Writer: Franz Kafka
Adaptor: Evelyn Roberts and Matt Holt
Director: Craig Sanders
Reviewer: Donna Kelly
Considering Franz Kafka wrote The Trial more than half a century ago, its uncanny prediction, both in subject matter and form, is eerily disturbing. In today’s world of mass surveillance and Islamic State brutality, this timeless tale of ordinary terror is as relevant today as it has ever been, with People Zoo Productions capturing the essence of this strange and surreal fable in their new production.
The Trail tells the terrifying story of one man’s struggle to defend himself against a malicious and faceless power. It follows the life of Josef K, an ambitious and shrewd young bank official who wakes up one morning to find himself suddenly and inexplicably arrested. Facing ritual humiliation, impenetrable secrecy and unfathomable procedure, Josef K spends the next year trying to advance a defence against a charge unknown, with “help” from a bed ridden lawyer, a painter and prison chaplain.
Daring, dark and deeply thought-provoking, People Zoo Productions grotesque and darkly comic adaptation of Kafka’s The Trial is one of the best productions of GM Fringe so far. Evelyn Roberts and Matt Holt take the expressionist absurdity of Kafka’s novel and twist it into a strange and surreal comedy that is both innovative and incredibly daring.
The production plays out like a farce – much in the way in which Josef K sees his arrest – with the cast cleverly using physical humour, buffoonery and horseplay to make light of Kafka’s serious and disturbing plot. Yet for all its laugh-out-loud moments, the absurdity of Josef K’s predicament isn’t underplayed. The second act takes a darker turn as the protagonist begins a dark descent into desperation, taking part in bizarre humiliations and compulsive procedures as he tries to fight against an invisible Law and an untouchable Court.
The fast-paced plot is driven forward by six actor/musicians, many of whom take on at least four parts. William J Holstead steals the show as the hapless Josef K, the indignant and outraged banker arrested for a crime unknown. As the hero and protagonist, Holstead is in every scene, immersing the audience in a modern, existential guilt that nags at the back of the mind for the duration of the play.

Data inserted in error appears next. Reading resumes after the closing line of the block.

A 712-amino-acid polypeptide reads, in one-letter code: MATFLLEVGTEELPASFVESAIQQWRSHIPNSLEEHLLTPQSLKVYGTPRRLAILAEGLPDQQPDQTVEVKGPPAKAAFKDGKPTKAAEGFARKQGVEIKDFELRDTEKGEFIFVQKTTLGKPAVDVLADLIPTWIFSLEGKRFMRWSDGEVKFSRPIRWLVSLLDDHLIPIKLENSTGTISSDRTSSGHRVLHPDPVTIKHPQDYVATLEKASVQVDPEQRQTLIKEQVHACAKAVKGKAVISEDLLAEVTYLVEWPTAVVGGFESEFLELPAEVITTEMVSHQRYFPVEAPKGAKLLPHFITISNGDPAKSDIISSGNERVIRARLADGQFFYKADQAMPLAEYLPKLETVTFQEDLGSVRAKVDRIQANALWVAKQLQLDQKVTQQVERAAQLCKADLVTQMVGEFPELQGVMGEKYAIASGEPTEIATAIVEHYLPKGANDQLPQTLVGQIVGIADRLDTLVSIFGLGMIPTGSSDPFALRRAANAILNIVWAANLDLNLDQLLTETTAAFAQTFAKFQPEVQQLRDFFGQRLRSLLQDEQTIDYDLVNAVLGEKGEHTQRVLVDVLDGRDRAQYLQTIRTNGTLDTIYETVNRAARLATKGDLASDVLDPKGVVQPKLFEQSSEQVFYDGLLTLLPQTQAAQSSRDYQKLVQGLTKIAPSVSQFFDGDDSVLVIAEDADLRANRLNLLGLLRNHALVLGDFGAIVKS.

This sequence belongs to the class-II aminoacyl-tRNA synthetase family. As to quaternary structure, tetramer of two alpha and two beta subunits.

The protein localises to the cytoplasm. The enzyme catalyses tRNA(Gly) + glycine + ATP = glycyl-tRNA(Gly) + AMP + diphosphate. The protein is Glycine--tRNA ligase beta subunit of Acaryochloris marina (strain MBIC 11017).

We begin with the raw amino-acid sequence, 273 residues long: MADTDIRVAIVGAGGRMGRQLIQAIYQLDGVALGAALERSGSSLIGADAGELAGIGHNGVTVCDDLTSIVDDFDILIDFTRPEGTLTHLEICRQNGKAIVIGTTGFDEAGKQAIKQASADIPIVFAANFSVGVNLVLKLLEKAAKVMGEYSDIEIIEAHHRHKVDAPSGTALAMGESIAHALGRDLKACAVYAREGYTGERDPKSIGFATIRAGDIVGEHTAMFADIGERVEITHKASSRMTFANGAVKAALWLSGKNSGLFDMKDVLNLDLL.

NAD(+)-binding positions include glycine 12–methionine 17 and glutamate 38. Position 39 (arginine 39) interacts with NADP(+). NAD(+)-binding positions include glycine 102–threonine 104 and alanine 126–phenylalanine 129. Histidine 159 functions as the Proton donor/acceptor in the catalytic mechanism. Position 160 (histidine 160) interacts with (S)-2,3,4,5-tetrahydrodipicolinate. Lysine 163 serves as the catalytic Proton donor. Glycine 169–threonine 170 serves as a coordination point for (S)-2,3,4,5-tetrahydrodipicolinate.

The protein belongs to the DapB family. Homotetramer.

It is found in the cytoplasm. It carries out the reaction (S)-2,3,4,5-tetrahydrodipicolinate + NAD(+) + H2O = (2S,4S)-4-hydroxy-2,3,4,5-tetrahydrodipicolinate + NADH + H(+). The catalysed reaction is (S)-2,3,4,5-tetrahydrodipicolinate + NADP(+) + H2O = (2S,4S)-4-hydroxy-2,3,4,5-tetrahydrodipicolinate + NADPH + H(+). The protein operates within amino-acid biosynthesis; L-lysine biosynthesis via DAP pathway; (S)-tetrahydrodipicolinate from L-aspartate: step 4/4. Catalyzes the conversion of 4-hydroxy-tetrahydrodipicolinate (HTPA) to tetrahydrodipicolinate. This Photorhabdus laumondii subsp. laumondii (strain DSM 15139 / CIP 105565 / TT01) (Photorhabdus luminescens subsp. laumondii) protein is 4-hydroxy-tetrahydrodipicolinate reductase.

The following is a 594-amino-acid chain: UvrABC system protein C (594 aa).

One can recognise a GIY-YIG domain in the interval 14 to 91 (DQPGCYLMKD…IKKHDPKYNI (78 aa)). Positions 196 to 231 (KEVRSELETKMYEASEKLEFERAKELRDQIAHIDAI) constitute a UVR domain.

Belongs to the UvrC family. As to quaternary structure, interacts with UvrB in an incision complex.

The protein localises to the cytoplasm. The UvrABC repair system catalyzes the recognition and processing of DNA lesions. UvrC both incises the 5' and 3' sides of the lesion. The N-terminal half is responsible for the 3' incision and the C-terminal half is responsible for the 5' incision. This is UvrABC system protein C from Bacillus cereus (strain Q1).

Elsewhere, Sarah Legg stands out as The Boss, Huld the Lawyer and Ms Grubach, K’s sex crazed landlady, easily providing the most laughs. Adrian Palmer is equally impressive as K’s impetuous Uncle Karland Titorelli, the flamboyant Italian Painter.
While the tense, terse and brooding nature of Kafka’s original book gets a little lost in farce-like nature of the production, the team make good use of the audience, addressing them as jurors at the magistrate’s court, to emphasise the bleak, dystopian vision of a silent Big Brother watching everything. The innovative use of music and lighting also adds to the drama, capturing both the comic exasperation and sheer desperation of a man who is slowly heading towards his final judgement.
All in all, this is a tremendous play which does justice to Kafka’soriginal novel. A daring piece of independent theatre that is well worthy of its slot at the Greater Manchester and Edinburgh Fringe Festivals.
Runs until 30 July 2016 | Image: Contributed